Produced by Tolley
  • 22 Mar 2022 09:51

The following Personal Tax guidance note Produced by Tolley provides comprehensive and up to date tax information covering:

  • Junior ISAs
  • Giving investment advice
  • Who can invest in a junior ISA?
  • Registered contact
  • Interaction with other provisions
  • Interaction with cash ISAs
  • Interaction with settlement rules
  • Withdrawals from the junior ISA
  • Withdrawals prior to the child’s 18th birthday
  • Access to the funds at 18 years old
  • More...

Junior ISAs

Junior individual savings accounts (junior ISAs), introduced in November 2011, were designed to be an alternative to the child trust fund but without the Government contribution to the fund.

The main features of the junior ISA are that:

  1. it is available to a child under 18 who does not have a child trust fund account

  2. as with adult ISAs, there are two types of junior ISA accounts: (a) cash and (b) stocks and shares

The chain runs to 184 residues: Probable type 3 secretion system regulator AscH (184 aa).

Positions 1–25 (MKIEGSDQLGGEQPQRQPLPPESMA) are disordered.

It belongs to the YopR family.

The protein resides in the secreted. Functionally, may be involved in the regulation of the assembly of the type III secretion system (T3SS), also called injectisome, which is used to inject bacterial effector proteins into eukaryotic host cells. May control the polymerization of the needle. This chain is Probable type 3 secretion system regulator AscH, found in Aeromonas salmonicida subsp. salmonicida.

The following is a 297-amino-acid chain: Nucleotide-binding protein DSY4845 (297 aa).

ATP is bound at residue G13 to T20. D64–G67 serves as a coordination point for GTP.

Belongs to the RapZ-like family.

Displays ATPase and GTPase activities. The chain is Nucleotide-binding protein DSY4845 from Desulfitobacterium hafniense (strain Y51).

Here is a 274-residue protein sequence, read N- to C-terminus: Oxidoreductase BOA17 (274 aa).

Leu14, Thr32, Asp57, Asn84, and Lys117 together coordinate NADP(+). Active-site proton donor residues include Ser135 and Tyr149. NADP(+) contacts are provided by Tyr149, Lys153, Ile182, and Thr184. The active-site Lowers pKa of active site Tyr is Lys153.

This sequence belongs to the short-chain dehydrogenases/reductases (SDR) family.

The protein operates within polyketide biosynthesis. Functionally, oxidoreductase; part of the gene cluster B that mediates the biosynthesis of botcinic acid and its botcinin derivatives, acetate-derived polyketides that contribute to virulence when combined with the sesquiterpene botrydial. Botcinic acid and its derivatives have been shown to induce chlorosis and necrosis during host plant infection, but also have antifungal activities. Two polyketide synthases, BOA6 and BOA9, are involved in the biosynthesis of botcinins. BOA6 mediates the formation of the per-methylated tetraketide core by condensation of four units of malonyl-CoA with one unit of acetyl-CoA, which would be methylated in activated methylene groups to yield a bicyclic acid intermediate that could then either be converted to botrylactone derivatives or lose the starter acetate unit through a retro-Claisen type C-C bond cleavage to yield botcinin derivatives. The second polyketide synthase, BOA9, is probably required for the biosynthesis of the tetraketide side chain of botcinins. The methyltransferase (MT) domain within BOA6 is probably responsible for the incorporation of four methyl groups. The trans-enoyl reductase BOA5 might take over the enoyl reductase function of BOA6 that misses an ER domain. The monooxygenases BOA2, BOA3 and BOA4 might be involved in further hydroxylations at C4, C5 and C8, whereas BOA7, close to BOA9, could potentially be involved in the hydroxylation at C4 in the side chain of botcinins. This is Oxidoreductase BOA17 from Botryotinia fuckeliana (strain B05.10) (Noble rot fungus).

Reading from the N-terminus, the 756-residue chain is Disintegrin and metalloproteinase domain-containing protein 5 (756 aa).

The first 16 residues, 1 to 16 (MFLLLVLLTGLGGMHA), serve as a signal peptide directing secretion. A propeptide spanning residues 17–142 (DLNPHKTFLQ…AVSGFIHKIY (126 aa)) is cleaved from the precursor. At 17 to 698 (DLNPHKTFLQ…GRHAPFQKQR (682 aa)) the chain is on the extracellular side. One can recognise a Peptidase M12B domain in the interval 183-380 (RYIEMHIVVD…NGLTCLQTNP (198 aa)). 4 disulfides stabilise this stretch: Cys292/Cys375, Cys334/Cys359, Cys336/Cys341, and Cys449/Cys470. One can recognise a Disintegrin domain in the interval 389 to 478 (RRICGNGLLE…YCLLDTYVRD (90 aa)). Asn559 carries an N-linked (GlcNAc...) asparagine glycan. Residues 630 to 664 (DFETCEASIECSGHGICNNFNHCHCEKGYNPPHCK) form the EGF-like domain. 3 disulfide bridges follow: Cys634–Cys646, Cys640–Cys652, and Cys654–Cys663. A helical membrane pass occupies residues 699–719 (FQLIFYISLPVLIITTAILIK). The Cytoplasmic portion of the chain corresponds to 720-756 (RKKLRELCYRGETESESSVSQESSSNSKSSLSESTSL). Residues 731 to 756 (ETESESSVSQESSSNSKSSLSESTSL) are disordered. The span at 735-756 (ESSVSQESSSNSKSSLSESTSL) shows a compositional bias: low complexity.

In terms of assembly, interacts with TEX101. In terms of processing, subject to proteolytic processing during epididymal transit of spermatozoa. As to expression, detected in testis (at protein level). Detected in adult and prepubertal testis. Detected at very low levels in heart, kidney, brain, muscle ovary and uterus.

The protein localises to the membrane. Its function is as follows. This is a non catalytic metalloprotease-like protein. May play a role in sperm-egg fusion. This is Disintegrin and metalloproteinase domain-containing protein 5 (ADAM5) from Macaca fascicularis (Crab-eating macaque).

3. funds placed in the account(s) are owned by the child and are locked in until the child reaches 18 years of age

  4. the child is able to hold only one junior cash ISA account and one junior stocks and shares ISA account at any one time (although transfers between accounts are possible)

  5. all income and gains within the account(s) are tax-free and losses will not be allowable for tax purposes

  6. annual contributions are capped, with the junior ISA allowance for the tax years 2020/21 to 2022/23 being £9,000 per year

This guidance note considers junior ISAs. For adult ISAs, see the Individual savings accounts guidance note.

Giving investment advice

The usual health warning applies here: you cannot give investment advice unless you are authorised to do so by the Financial Conduct Authority. You can tell your client about tax efficient investments but you must not recommend any based on their circumstances.

See the Regulated investment advice guidance note.

Who can invest in a junior ISA?

A child is an eligible child for the purposes of the junior ISA, if they were:

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